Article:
Writer David Evans / Photographer Emily Doyle
“I’m Brian Lightning and this is my shoe,” says a tall, denim-eyebrowed character with slicked-back hair, as they toss a Cuban heeled boot up into the air. It floats, for a brief moment of confusion and anticipation, before landing back in a black-nailed hand as an equally denim-clad band kicks into action.
I’m at the fourth instalment of This is TMRW’s distinctly Brummie event, Weird on Purpose, celebrating the dynamic range of the city’s music scene(s), and stood among a crowd who, understandably, look slightly at odds with each other.
Starting off tonight’s selection is Mr Brian Lightning (aka Ed Quigley), someone I haven’t heard anything from beyond three seconds of their debut single ‘Pilot’ looped over a promo video. On this basis, and the very reasonable ticket price, I thought I would give the Weird on Purpose pick-n-mix a go and come taste what’s on offer.
Complete with crooning backing singers, in Brian Lightning’s performance lines are traded about being brought together and torn apart by a former lover atop an infectious electric drum beat. Brian’s stylised image and songwriting instantly make me think of something halfway between Bowie’s iconic ‘Aladdin Sane’ and the more humorous Forced Witness-era Alex Cameron, an utterly serious but over-the-top performance.
The band ploughs through its repertoire and it becomes clear that alongside the curated image is a really solid set of songs. Led by a shaky electric organ, Brian plays while twirling a hand in the air or expressly raising one of those blue-slugged eyebrows. Guitars run lines like laser beams and witty vocals bounce effortlessly between the frontman and backing singers.
Mid-way through, we are treated to a friend of the band, Georgie Boy, who reads off a poem which seems to be about tonight’s show. After a few lines I don’t quite catch, he ends his chattering by announcing “the cats are in the Hare and Hounds, and the devil (Brian) is in double denim and fishnets”. Much like the flying boot episode, the band seamlessly rolls into another groove and I am thoroughly entertained.
Now for something completely different; local three- piece grunge-punk outfit, Otherless, take to the stage as a new kind of audience member shuffles to the front of the crowd. Their songs are dark, angry, and full of great moments of sludgy guitar and bass.
The opening track starts with this dredgy repeating riff reminiscent of one of King Krule’s darker cuts on Man Alive! if it were accompanied by heavier drums and more intense. It’s an instant hit with me and I love the variety of vocals the band has, as they share out singing duties. Our man on the bass is giving properly strained vocal performances in a slightly American accent, whilst the drummer sounds distinctly British and shouty – a lovely combination.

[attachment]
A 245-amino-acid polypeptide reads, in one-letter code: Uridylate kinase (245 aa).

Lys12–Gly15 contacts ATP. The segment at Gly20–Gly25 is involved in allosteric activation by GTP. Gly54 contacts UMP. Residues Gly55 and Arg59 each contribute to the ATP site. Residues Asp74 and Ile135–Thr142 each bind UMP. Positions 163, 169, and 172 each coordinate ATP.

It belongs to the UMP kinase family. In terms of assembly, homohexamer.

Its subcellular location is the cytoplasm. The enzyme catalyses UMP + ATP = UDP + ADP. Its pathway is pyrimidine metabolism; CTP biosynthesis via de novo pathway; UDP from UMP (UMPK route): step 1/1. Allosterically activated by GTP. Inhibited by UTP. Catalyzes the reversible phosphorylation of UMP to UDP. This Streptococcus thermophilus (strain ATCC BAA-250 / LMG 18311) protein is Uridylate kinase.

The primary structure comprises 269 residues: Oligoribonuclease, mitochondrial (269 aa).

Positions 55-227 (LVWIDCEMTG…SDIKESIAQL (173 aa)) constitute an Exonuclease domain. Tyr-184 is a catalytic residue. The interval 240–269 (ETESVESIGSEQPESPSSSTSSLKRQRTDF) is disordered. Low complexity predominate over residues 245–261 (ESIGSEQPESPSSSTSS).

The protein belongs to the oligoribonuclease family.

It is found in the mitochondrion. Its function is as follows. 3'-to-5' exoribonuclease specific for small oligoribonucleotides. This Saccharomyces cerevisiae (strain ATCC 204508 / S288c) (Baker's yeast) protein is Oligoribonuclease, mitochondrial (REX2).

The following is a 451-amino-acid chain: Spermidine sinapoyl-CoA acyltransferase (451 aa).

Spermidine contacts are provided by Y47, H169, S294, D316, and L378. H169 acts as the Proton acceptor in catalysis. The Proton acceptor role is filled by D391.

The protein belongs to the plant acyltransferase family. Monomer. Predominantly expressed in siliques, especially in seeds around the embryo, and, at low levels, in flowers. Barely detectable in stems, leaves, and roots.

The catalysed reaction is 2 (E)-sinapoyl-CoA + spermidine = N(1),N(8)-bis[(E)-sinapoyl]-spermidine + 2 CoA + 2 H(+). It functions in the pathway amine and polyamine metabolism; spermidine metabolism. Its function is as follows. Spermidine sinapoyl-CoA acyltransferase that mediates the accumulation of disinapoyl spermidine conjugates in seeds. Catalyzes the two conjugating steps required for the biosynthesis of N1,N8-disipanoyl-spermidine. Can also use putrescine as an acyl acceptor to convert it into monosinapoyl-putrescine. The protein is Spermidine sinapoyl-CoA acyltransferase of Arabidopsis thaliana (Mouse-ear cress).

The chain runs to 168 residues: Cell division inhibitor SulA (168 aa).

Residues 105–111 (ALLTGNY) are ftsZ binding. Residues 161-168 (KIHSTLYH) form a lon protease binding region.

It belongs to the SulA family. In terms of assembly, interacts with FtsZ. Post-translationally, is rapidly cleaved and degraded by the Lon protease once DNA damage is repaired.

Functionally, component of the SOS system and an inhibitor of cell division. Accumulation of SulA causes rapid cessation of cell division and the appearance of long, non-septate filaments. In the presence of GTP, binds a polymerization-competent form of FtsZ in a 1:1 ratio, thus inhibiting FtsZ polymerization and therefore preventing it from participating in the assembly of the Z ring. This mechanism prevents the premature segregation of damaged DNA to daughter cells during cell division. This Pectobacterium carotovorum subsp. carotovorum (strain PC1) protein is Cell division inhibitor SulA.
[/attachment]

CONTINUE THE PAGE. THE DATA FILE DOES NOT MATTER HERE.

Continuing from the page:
As we are about to start the second song, I’m informed by a friend of the band that they do have a beloved Sinatra cover that’s tragically not on tonight’s setlist. Whilst I’m equally gutted it’s not getting an airing, the next tune quickly helps me forget as it comes in with another massive sound. Cleaner than the first and featuring a chorus effect on the guitar, it’s a proper slow trotter of a song with a dreamlike quality, picking up dramatically into a chorus and huge climax.
More tracks bring us more impressive riffs, as the debut single ‘Murmur’ flexes Otherless’ incredibly catchy songwriting abilities. Fat guitar lines, washed in tremolo, and jarring pitch-shifting effects drive the song forward until its final reprise where the bassist screams a top the drummer’s repeated calls, it’s a great moment and I’m in awe.
After detuning the guitar during a funny interval moment, the deeper low-end sound on the next song really adds another layer of darkness. It’s another slow one that picks up to new intensity with the band giving it their all.
I’ve thoroughly enjoyed the collision of influences which you can hear in Otherless’ music; some Pixies chaos, some Squid vocals, and some Sonic Youth guitars, it’s a lovely mix. True to their sound, the set ends in a chorus of shouting and aggression met by a great reaction from the crowd as they’re clapped offstage.
Graywave, the final act of the night, is a local dream pop, shoegaze four-piece who probably sit somewhere between the previous two acts in terms of heaviness. Their opening track sets a clear tone by creating a wall of sound of guitars and bass, complete with long held vocals over the top.
As the guitarist viscerally hammers away at his instrument, singer Jess Webberley delivers powerful notes and melodies with an eerie aura.
Their set flies by with more huge sounding, moody, and dark tracks, but the recent single ‘Cycle’ really sticks out to me whilst I’m watching. It starts with a more reserved riff that pings around the room and gives a flavour of the different textures the band is capable of.
Webberley has a great way with the crowd, and as they approach the end of their set it’s clear they’ve also been a big hit with tonight’s audience.
All in all, I’ve been dead impressed by the three bands performing at Weird on Purpose and am very glad I took the punt.
Weird On Purpose @ Hare and Hounds 31.05.23 / Emily Doyle
For more from the Hare and Hounds visit www.hareandhoundskingsheath.co.uk
For more gigs and events by This is TMRW visit www.thisistmrw.co.uk